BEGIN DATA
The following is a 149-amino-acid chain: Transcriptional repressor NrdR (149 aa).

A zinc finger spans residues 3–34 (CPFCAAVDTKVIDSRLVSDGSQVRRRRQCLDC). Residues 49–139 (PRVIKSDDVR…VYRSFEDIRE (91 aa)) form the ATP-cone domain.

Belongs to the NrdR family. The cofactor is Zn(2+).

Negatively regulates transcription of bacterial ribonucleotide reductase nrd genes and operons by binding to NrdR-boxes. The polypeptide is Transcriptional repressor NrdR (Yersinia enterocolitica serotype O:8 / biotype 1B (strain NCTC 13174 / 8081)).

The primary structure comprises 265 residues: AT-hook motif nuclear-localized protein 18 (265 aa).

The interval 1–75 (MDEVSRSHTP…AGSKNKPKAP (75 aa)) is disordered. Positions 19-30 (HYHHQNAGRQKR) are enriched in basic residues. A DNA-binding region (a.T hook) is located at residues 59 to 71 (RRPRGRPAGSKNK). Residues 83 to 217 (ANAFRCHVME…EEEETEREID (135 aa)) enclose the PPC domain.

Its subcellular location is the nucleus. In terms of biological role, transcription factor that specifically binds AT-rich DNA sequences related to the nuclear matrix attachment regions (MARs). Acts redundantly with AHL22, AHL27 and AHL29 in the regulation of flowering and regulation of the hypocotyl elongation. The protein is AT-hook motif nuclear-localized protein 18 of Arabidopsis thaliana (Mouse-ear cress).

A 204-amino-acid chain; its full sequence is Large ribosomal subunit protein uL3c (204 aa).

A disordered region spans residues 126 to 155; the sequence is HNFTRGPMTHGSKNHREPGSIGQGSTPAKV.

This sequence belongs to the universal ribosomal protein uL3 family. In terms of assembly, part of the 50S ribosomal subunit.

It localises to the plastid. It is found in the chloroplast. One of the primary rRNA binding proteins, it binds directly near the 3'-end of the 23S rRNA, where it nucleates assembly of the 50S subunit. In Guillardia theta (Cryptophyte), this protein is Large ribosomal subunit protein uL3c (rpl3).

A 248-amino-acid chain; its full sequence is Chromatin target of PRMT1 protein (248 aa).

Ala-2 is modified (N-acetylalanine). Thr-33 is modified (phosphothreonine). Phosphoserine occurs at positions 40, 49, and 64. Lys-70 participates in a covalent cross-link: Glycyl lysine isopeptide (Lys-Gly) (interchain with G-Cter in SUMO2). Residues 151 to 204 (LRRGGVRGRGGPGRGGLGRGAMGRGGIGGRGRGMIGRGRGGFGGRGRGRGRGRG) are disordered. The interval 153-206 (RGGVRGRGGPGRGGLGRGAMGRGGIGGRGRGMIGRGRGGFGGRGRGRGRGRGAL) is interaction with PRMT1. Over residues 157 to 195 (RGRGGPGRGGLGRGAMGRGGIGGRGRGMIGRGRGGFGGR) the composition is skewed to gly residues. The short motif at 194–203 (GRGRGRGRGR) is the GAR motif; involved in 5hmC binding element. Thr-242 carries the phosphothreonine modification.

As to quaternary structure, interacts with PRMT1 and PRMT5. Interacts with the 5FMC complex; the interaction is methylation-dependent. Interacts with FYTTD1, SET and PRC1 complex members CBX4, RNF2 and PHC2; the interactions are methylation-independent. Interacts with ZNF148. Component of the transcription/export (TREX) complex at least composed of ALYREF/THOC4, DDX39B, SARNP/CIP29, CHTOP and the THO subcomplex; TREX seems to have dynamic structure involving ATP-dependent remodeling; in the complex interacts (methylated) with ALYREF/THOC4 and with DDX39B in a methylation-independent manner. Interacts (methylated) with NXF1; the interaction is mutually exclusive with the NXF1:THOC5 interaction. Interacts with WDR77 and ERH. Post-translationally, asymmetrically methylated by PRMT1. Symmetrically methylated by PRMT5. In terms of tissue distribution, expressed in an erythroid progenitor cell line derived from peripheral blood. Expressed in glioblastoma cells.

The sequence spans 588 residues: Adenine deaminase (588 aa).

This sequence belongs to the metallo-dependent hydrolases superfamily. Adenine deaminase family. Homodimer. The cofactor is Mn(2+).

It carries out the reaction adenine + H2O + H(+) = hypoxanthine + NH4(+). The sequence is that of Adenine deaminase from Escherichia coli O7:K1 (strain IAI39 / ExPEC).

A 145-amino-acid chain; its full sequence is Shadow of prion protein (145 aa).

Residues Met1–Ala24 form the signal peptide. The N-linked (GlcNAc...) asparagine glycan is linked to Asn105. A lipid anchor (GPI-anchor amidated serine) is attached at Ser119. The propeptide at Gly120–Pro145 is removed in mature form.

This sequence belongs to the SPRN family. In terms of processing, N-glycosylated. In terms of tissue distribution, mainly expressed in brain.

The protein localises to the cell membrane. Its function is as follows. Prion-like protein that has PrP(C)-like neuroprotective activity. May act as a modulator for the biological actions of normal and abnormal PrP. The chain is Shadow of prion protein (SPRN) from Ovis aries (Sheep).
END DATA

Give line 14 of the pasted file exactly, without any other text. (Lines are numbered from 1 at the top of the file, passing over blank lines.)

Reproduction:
As to quaternary structure, interacts with PRMT1 and PRMT5. Interacts with the 5FMC complex; the interaction is methylation-dependent. Interacts with FYTTD1, SET and PRC1 complex members CBX4, RNF2 and PHC2; the interactions are methylation-independent. Interacts with ZNF148. Component of the transcription/export (TREX) complex at least composed of ALYREF/THOC4, DDX39B, SARNP/CIP29, CHTOP and the THO subcomplex; TREX seems to have dynamic structure involving ATP-dependent remodeling; in the complex interacts (methylated) with ALYREF/THOC4 and with DDX39B in a methylation-independent manner. Interacts (methylated) with NXF1; the interaction is mutually exclusive with the NXF1:THOC5 interaction. Interacts with WDR77 and ERH. Post-translationally, asymmetrically methylated by PRMT1. Symmetrically methylated by PRMT5. In terms of tissue distribution, expressed in an erythroid progenitor cell line derived from peripheral blood. Expressed in glioblastoma cells.